Based on the present meta-analysis, the current evidence shows that BFR-RT and HL-RT produce comparable follow-up scores in maximal muscle strength, quadriceps cross-sectional area, physical function, and patient reported outcome measures of function and pain. BFR-RT and HL-RT resulted in similar exercise adherence rates, and involved only few and minor adverse events. BFR-RT may be considered a feasible exercise method in the clinical rehabilitation setting. Certainty in the derived estimates was low-to-very low, prompting for future high-quality trials, including non-exercising control groups.

Availability of data and materials

Data sharing is not applicable to this article as no datasets were generated or analysed during the current study.


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This research was funded by Health Research Foundation of Central Denmark Region, Aase & Ejnar Danielsens Foundation, Nis-Hanssens Mindeslegat, The Family Hede Nielsen, Brd. Hartmann’s Foundation, The Danish Association of Physiotherapists Foundation.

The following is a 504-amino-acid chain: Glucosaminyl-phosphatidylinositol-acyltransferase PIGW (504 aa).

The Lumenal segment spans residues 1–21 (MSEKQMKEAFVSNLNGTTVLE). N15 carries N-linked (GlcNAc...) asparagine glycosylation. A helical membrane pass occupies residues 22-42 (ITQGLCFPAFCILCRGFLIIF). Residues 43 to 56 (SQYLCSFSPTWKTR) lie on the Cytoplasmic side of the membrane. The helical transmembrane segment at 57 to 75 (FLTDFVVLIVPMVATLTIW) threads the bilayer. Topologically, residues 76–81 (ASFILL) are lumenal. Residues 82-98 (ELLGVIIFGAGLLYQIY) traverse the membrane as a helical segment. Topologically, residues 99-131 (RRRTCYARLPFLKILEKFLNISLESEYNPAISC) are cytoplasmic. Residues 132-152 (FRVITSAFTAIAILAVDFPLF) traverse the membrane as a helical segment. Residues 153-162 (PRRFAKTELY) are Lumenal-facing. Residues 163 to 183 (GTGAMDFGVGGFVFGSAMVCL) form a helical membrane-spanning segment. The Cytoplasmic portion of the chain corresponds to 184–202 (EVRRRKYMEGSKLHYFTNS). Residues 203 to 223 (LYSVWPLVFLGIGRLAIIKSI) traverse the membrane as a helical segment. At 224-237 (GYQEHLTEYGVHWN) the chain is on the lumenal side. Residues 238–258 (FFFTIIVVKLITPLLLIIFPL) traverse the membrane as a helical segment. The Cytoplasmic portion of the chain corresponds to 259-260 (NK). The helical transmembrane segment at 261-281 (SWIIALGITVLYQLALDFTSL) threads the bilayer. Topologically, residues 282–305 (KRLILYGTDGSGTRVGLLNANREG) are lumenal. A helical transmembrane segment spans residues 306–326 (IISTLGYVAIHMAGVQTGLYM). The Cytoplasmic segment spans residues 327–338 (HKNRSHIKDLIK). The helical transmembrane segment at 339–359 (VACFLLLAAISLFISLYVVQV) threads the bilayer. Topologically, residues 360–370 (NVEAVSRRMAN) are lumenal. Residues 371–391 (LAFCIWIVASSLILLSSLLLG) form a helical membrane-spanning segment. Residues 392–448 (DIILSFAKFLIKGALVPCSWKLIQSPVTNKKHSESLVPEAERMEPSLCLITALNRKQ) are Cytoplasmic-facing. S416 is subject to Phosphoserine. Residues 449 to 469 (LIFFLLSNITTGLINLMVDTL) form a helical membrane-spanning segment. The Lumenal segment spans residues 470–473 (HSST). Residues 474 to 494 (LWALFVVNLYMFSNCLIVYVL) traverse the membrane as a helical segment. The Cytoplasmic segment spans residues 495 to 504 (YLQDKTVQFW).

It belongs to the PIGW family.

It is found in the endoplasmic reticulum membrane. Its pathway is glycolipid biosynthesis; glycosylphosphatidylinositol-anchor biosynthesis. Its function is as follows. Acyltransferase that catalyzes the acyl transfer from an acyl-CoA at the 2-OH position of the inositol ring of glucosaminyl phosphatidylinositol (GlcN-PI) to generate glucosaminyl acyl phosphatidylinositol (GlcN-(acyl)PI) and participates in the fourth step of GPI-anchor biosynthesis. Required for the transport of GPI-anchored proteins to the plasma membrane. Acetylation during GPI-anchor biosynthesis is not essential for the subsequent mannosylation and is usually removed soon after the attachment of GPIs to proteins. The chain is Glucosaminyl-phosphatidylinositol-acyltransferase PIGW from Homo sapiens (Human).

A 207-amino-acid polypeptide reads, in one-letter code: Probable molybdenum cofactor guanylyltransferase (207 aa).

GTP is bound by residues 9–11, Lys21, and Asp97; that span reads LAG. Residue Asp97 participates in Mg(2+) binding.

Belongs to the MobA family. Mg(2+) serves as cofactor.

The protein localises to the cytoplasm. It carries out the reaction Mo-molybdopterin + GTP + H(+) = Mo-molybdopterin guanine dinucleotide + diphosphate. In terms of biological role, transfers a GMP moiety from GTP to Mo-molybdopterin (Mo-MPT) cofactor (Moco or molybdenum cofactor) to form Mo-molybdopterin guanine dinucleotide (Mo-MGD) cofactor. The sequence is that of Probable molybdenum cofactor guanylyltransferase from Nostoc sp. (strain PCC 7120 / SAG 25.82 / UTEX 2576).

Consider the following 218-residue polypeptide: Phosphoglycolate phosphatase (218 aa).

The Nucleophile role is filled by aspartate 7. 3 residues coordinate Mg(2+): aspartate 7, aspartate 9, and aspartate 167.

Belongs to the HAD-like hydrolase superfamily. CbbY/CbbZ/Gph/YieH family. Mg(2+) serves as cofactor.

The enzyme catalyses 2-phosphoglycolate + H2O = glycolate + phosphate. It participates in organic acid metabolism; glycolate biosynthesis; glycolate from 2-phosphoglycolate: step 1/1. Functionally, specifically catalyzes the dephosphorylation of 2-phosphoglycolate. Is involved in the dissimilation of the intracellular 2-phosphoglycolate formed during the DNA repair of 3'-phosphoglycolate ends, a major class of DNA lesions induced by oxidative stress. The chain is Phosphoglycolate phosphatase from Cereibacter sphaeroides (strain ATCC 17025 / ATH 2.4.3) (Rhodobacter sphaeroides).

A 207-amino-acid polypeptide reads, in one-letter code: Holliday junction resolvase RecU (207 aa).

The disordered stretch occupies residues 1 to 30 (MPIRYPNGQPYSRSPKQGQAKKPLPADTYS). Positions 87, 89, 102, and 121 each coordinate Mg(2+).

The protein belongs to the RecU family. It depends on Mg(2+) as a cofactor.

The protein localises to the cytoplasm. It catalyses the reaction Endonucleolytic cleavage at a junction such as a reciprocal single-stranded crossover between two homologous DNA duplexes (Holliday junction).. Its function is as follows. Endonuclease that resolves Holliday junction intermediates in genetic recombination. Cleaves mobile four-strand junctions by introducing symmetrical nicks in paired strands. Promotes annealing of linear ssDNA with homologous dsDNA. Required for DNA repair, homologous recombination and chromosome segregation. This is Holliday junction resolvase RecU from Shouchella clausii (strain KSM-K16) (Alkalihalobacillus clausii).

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SLJ, SKB, MBB, MH, PA, IM contributed to the research design and development of a search strategy. SJ, SKB, and MH completed all title and abstract screening. SJ, SKB, and MH completed full-text screening. SJ, MBB, and MH completed data extraction. SJ, IM completed the quality appraisal. SLJ, SKB, MBB, MH, PA, IM contributed to the data analysis. SLJ, SKB, MBB, MH, PA, IM contributed to the final manuscript draft.

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Correspondence to Stian Langgård Jørgensen.

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Jørgensen, S.L., Kierkegaard-Brøchner, S., Bohn, M.B. et al. Effects of blood-flow restricted exercise versus conventional resistance training in musculoskeletal disorders—a systematic review and meta-analysis. BMC Sports Sci Med Rehabil 15, 141 (2023).